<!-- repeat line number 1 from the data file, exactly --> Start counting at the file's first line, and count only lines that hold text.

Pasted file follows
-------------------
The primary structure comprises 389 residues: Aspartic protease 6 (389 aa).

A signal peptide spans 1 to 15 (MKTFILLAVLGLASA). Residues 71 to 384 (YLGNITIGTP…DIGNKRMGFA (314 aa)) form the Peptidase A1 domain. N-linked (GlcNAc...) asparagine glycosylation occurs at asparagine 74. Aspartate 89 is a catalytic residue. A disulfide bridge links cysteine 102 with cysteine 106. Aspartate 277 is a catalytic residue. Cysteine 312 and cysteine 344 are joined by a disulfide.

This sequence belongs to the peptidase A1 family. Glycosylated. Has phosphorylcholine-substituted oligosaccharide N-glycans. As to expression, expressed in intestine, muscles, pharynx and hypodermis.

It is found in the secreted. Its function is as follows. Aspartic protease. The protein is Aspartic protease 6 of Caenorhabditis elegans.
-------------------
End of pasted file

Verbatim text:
The primary structure comprises 389 residues: Aspartic protease 6 (389 aa).